Newcastle Falcons and Scotland flanker John Hardie has announced he will retire from professional rugby at the end of the current season.
The 32-year-old has played provincial rugby for his native Southland, Super Rugby with the Highlanders, club rugby for Edinburgh and Newcastle Falcons as well as being capped 16 times by Scotland.
A foraging openside who threw his body into every single match, Hardie’s three seasons on Tyneside saw him making 30 appearances for the Falcons, the last of which came last month away to Exeter Chiefs.
It’s the right time
“I think I could play for another year or two, but with the way the body is and the time it takes to recover between games – I just think it’s the right time to move on to a different career path,” said Hardie.
“It has to happen sometime, so it’s better that I decide it on my own terms. I feel like I’m playing good rugby, and I just don’t want to be hanging around or holding on for too long.
“With the way I play the game you have to throw everything into it, and whereas it used to be one or two days to get over a game, now it’s pretty much the full week until it’s time to play again on the weekend.
“I won’t miss waking up feeling like roadkill on a Sunday morning, but I’ve enjoyed my career and I’ve got nothing but gratitude for what rugby has given me.”
Newcastle Falcons director of rugby Dean Richards said: “I’d like to congratulate John on a fantastic career, and personally thank him for his contribution during his three seasons with us.
“He has been an outstanding professional during that period, and as well as his exploits on the field he has passed on his knowledge and contributed towards a really positive culture among the squad.
“I know I speak for everybody at Kingston Park in thanking John and wishing him well for the future, and I’m sure he’ll be a success in whichever field he chooses to go.”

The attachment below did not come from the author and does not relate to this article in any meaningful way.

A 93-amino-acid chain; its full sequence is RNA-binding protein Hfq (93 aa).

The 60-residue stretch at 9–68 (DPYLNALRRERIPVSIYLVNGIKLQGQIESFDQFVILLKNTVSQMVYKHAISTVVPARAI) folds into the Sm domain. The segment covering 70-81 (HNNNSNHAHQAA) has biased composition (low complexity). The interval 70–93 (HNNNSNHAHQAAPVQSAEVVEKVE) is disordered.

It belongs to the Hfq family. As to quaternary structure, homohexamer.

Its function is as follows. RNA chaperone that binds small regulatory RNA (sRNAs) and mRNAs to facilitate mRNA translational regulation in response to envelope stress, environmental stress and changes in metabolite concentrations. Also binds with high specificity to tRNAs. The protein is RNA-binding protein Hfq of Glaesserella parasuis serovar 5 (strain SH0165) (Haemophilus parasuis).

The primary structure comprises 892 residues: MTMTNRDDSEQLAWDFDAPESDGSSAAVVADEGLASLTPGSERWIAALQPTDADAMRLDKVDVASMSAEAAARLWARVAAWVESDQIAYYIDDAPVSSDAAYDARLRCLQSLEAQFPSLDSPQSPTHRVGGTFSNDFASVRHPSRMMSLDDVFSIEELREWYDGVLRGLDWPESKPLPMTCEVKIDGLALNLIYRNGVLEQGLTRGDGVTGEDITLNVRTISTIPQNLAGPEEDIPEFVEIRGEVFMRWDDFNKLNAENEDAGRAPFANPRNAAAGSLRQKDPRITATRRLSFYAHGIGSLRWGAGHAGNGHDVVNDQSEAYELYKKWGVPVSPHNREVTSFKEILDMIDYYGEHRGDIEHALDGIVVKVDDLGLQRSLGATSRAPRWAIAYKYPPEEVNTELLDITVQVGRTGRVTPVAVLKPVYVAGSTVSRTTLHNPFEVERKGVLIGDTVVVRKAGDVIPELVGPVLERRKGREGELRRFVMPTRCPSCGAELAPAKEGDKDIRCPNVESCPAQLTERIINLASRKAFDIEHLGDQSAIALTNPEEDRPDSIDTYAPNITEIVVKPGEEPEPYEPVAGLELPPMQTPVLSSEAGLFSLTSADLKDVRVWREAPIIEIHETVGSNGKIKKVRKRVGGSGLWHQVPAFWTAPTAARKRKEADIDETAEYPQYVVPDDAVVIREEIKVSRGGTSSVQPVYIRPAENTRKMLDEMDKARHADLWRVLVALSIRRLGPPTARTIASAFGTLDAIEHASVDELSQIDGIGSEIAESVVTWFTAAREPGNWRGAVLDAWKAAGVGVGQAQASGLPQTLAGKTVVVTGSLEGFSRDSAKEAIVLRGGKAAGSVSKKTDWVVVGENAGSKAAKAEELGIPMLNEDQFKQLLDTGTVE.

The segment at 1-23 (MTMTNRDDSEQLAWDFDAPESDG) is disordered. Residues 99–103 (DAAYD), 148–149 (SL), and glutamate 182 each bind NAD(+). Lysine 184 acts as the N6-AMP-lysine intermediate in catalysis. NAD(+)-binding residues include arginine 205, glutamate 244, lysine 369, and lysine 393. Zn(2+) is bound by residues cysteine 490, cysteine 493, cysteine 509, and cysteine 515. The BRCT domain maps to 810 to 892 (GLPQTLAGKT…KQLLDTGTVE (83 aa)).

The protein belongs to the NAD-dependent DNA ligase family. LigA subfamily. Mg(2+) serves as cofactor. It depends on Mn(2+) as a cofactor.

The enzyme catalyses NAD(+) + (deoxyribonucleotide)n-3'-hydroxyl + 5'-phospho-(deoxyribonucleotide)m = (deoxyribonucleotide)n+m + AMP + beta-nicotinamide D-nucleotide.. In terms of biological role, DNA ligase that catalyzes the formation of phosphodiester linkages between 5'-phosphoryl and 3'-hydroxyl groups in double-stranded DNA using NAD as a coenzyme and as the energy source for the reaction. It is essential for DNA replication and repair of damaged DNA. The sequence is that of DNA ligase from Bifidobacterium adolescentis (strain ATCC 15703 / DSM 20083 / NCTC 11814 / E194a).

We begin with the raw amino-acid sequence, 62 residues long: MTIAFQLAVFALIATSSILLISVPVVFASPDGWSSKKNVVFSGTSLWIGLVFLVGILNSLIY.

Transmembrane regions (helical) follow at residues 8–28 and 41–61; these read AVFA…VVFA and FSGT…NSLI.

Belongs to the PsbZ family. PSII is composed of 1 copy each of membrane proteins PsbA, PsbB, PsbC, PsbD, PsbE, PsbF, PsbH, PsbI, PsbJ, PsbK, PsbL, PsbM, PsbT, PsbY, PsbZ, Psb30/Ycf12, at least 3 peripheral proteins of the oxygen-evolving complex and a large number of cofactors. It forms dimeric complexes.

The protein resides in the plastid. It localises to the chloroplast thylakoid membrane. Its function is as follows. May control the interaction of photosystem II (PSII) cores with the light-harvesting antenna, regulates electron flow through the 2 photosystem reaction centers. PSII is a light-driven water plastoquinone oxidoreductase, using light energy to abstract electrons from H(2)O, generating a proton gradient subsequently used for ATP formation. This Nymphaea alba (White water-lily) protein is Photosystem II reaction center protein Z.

Hardie said: “Professional rugby has been my life ever since the age of 17 or 18 when I signed my first contract, and it’s given me so much.
“I owe an incredible amount to my family for the way they’ve supported me throughout, and it’s taken me to some awesome places. I’ve made incredible friends who I’ll stay in touch with, and I’ve done so many cool things as a result of being involved with the sport.
“As a rugby player you’re in such a privileged position, and I’ve had 14 years of that, so I know I’m incredibly lucky. I’ve had a lot of real highlights, starting with my local province of Southland, then Super Rugby with the Highlanders, coming over to Scotland and playing in a Rugby World Cup, and then my club rugby with Edinburgh and Newcastle Falcons.
“I’ve loved my time at Newcastle and it’s great to be able to end my career with such an awesome set of boys. I’ve had a great journey, and can honestly say I’ve not left any stones unturned. Knowing that I can retire on those terms is actually a pretty cool thing.”
Asked what lies in store, he said: “The plan is to stay with my partner in Edinburgh because she’s from the UK and I’ve loved my time here, and I’m just grateful to have had a career which has allowed me to travel around the world and have so many amazing experiences.
“I’m just finishing my studies in strength and conditioning, which is the sort of line I’m looking to go down in terms of my future career. Hopefully that can be in a sports or high-performance setting, but as always I’ll just work hard and keep an open mind.”